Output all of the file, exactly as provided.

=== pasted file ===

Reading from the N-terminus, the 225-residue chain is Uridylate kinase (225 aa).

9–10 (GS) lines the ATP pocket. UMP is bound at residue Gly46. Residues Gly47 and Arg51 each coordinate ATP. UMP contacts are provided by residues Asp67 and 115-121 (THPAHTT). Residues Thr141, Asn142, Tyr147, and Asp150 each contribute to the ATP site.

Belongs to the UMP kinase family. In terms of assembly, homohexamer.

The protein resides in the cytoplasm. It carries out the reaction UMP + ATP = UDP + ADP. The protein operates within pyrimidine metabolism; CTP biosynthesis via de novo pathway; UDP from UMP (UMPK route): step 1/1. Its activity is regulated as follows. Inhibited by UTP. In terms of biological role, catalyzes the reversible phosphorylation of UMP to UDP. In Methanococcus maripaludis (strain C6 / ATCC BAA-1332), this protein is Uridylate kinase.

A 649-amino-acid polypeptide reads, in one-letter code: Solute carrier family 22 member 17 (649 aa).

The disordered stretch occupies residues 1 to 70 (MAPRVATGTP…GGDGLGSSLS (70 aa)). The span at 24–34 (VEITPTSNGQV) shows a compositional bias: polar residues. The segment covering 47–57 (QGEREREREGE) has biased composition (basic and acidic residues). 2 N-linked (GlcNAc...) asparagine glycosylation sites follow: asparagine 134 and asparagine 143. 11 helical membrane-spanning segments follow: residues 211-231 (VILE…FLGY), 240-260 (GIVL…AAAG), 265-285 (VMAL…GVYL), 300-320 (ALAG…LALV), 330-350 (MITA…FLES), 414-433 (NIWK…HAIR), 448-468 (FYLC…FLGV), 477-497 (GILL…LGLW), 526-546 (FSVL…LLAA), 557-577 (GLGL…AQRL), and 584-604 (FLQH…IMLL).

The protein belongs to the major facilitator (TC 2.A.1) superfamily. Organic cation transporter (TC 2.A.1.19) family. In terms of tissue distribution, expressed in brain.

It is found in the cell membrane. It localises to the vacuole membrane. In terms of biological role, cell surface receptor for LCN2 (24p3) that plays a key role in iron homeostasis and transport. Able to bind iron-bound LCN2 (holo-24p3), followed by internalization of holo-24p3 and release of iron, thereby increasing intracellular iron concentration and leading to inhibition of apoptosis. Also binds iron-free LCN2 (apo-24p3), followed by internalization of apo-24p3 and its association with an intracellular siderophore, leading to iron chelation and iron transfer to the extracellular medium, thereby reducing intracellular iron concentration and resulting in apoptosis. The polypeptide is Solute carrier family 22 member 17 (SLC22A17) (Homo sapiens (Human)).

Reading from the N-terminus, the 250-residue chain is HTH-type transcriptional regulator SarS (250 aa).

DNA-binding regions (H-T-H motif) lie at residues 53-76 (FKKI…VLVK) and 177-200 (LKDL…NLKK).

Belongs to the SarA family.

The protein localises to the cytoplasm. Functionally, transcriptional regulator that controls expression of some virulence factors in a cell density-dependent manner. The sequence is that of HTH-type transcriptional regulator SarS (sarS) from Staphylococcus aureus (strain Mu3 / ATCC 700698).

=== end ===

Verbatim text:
Reading from the N-terminus, the 225-residue chain is Uridylate kinase (225 aa).

9–10 (GS) lines the ATP pocket. UMP is bound at residue Gly46. Residues Gly47 and Arg51 each coordinate ATP. UMP contacts are provided by residues Asp67 and 115-121 (THPAHTT). Residues Thr141, Asn142, Tyr147, and Asp150 each contribute to the ATP site.

Belongs to the UMP kinase family. In terms of assembly, homohexamer.

The protein resides in the cytoplasm. It carries out the reaction UMP + ATP = UDP + ADP. The protein operates within pyrimidine metabolism; CTP biosynthesis via de novo pathway; UDP from UMP (UMPK route): step 1/1. Its activity is regulated as follows. Inhibited by UTP. In terms of biological role, catalyzes the reversible phosphorylation of UMP to UDP. In Methanococcus maripaludis (strain C6 / ATCC BAA-1332), this protein is Uridylate kinase.

A 649-amino-acid polypeptide reads, in one-letter code: Solute carrier family 22 member 17 (649 aa).

The disordered stretch occupies residues 1 to 70 (MAPRVATGTP…GGDGLGSSLS (70 aa)). The span at 24–34 (VEITPTSNGQV) shows a compositional bias: polar residues. The segment covering 47–57 (QGEREREREGE) has biased composition (basic and acidic residues). 2 N-linked (GlcNAc...) asparagine glycosylation sites follow: asparagine 134 and asparagine 143. 11 helical membrane-spanning segments follow: residues 211-231 (VILE…FLGY), 240-260 (GIVL…AAAG), 265-285 (VMAL…GVYL), 300-320 (ALAG…LALV), 330-350 (MITA…FLES), 414-433 (NIWK…HAIR), 448-468 (FYLC…FLGV), 477-497 (GILL…LGLW), 526-546 (FSVL…LLAA), 557-577 (GLGL…AQRL), and 584-604 (FLQH…IMLL).

The protein belongs to the major facilitator (TC 2.A.1) superfamily. Organic cation transporter (TC 2.A.1.19) family. In terms of tissue distribution, expressed in brain.

It is found in the cell membrane. It localises to the vacuole membrane. In terms of biological role, cell surface receptor for LCN2 (24p3) that plays a key role in iron homeostasis and transport. Able to bind iron-bound LCN2 (holo-24p3), followed by internalization of holo-24p3 and release of iron, thereby increasing intracellular iron concentration and leading to inhibition of apoptosis. Also binds iron-free LCN2 (apo-24p3), followed by internalization of apo-24p3 and its association with an intracellular siderophore, leading to iron chelation and iron transfer to the extracellular medium, thereby reducing intracellular iron concentration and resulting in apoptosis. The polypeptide is Solute carrier family 22 member 17 (SLC22A17) (Homo sapiens (Human)).

Reading from the N-terminus, the 250-residue chain is HTH-type transcriptional regulator SarS (250 aa).

DNA-binding regions (H-T-H motif) lie at residues 53-76 (FKKI…VLVK) and 177-200 (LKDL…NLKK).

Belongs to the SarA family.

The protein localises to the cytoplasm. Functionally, transcriptional regulator that controls expression of some virulence factors in a cell density-dependent manner. The sequence is that of HTH-type transcriptional regulator SarS (sarS) from Staphylococcus aureus (strain Mu3 / ATCC 700698).